And no, Michael Farris, it’s not about “demanding the right to punish anyone who refuses to join their celebration.” It’s asking for equal protection under law. One of the bedrock principles of American law, and protection enjoyed by all other American citizens under our civil rights laws.

But Michael Farris already knows that, that’s why nearly two decades ago, before any state had marriage equality, HSLDA specifically stated that RFRA was needed in order to overcome nondiscrimination laws.

The smoking gun, though, is in the second half of his post.


See that last paragraph? Read it again.

“The state and federal RFRA would not allow a state or local antidiscrimination law (e.g. a gay rights law) to be applied to a religious person or entity without prevailing over a very high legal standard.”

Saying that RFRA would “not allow a state or local antidiscrimination law … to be applied to a religious person or entity without prevailing over a very high legal standard,” is another way of saying that religious people and entities are allowed to discriminate. More specifically, to discriminate against LGBT people.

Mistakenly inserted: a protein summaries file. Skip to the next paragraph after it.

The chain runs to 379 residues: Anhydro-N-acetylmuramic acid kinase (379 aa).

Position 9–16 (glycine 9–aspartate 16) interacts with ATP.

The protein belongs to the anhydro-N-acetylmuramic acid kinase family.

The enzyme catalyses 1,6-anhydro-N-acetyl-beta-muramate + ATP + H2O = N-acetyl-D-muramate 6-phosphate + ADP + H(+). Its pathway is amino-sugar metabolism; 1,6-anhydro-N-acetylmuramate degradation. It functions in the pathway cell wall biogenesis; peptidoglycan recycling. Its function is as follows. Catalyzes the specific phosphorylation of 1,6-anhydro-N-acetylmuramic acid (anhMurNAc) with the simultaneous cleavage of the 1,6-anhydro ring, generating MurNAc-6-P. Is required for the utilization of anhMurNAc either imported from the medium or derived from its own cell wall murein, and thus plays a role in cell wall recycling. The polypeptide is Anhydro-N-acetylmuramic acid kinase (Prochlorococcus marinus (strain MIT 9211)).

Cloak it in religious language all you want, but the religious freedom that RFRA is intended to protect is the freedom to discriminate. And not just the freedom to discriminate in baking wedding cakes, making floral arrangements, or taking photos either. As was made clear in the quotes above, that freedom to discriminate was always intended to extend to denying LGBT people a place to live and allowing businesses to fire them.